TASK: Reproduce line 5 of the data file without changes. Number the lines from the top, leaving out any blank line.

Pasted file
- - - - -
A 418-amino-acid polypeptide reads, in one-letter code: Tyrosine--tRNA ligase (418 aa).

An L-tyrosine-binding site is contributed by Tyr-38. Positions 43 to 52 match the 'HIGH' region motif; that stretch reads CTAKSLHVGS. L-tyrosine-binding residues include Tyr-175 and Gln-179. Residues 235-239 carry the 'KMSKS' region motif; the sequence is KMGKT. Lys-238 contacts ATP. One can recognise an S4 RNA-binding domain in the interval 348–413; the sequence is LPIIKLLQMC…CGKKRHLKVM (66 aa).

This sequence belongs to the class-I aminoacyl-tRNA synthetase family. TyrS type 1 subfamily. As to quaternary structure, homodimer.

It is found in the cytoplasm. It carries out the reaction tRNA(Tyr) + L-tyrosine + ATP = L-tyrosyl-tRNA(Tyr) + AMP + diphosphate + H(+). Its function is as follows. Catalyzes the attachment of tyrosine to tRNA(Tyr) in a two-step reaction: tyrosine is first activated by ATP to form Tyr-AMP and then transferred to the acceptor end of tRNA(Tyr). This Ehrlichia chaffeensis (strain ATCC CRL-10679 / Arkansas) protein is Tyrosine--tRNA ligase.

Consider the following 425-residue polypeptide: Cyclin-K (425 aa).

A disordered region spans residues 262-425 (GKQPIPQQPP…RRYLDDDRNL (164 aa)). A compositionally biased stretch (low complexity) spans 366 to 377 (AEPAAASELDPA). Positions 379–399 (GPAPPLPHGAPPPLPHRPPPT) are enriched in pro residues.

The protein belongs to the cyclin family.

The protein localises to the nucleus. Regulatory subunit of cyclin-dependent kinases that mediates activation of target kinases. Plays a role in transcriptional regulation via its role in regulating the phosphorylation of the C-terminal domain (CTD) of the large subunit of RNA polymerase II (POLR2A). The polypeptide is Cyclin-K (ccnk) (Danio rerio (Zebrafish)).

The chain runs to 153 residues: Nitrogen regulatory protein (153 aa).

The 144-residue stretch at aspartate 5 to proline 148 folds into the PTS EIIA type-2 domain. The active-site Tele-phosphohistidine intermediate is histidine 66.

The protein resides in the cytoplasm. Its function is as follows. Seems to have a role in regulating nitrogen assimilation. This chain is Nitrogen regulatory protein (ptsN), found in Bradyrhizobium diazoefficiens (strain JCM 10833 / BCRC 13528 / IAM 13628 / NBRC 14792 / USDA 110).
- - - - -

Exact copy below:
Consider the following 425-residue polypeptide: Cyclin-K (425 aa).